Janice Turner has written a fantastic piece in Saturday’s Times magazine, and if you have access to the Times online, then do read it. Over six pages of glorious photos of women Olympic athletes, she took us through the triumphs of these Games, which really did place women on the front pages for their achievements, not for their appearance. “In Britain, where for all the purported equality our female stock images are TOWIE airheads or actresses peacocking at premieres or wifely political help-meets, it did us good to have a whole new cast in our national soap.”
As we know, these Games were amazing for women, from the first medals for Team GB (which were earned by women), to the inclusion for the very first time of female athletes from Qatar and Saudi Arabia. For these women, just being there was a triumph: women’s sport is in effect banned in their home countries, and for them to have trained and gained permission to compete was an astonishing step forward. Leah McElrath in the Huffington Post, after interviewing Saudi women about what it meant to them to see their countrywomen compete, concluded that: “The images of two strong, courageous young Saudi women athletes will forever exist as part of Saudi history. … a bell of hope and expectation has been rung – a bell that cannot be unrung within the hearts and minds of the women and girls of Saudi Arabia.” She is right, of course, also to remind us that the battle for women’s equality has not yet been won: only “Time will tell if the leaders of the Kingdom heard it as well.”
But from a Western perspective, it was the focus on women’s achievements and not on their appearance that was so refreshing, so empowering, so liberating. These were women as real people, not clothes horses or simpering shadows of who they could be. We saw, experienced and shared their stories – real stories, with all the twists and turns that we know our own real lives bring us, but which we have been ‘Hollywoodised’ into imagining are not part of the lives of those in the public eye. Surrounded as we are by pictures of unrealistically shaped, airbrushed women, plucked and buffed to what we have been cudgelled into believing is ‘perfection’, it is not surprising that female aspirations for success have become so enmeshed with these notions of superficial beauty.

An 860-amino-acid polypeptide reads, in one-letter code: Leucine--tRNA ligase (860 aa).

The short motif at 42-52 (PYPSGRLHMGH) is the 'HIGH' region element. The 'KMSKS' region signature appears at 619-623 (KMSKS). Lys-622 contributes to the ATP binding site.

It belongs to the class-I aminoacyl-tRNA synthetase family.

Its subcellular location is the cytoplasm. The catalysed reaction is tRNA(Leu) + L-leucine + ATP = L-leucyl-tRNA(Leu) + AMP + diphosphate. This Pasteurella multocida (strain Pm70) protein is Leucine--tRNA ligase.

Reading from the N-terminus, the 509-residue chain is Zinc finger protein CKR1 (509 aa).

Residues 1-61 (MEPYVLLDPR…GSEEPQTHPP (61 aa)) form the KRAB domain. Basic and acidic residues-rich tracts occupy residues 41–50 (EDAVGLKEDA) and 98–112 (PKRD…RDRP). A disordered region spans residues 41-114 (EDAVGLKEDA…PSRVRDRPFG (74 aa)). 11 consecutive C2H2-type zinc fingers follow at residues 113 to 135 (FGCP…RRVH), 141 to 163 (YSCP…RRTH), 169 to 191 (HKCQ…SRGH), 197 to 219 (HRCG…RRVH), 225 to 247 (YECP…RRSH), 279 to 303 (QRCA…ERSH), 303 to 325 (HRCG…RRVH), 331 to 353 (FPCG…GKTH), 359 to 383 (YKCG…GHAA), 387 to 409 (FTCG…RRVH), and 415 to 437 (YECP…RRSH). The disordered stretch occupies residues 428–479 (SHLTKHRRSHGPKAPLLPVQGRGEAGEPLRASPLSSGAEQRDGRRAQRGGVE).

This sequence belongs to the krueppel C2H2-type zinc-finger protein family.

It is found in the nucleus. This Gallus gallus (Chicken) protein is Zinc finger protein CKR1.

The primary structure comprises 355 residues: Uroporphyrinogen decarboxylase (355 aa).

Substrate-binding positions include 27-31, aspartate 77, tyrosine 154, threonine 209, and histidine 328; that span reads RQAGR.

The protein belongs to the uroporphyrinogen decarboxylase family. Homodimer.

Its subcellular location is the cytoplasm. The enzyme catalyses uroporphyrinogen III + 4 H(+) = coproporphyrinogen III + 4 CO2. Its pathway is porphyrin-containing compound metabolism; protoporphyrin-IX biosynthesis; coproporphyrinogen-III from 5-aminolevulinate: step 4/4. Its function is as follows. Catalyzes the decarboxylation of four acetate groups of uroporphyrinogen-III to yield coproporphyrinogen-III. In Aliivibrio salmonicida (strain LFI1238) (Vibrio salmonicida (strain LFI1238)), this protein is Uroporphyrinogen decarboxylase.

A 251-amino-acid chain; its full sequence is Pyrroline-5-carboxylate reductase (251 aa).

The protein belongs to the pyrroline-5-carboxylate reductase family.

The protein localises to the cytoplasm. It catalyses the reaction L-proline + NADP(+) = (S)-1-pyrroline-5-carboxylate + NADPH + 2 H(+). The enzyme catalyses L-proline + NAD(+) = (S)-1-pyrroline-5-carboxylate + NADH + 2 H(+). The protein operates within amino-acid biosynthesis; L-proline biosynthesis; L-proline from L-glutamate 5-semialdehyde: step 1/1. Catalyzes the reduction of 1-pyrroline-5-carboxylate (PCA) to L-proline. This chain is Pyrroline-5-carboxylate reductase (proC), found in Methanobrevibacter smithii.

These Games have had a huge impact on how women are viewed, and we have to keep up the momentum. The vultures are circling, though – in this week’s ‘women’s lifestyle’ magazines there is a rash of stories and pictures of Team GB athletes dressed up to the nines and looking, in the words of many an edition, “hot”. There is nothing wrong with this in moderation, but there is something devastatingly wrong if we airbrush away the images and stories we have just recently been witnessing, of these real, amazing women, with their real, amazing stories of hard work, sacrifice and triumph. We need our daughters to have role models of whom we can genuinely say that we would want our daughters to be like them when they grow up. Let’s not lose this once-in-a-lifetime opportunity we have to make this happen.
My fervent hope for London 2012: that they were the Games when women chose to be who they really are.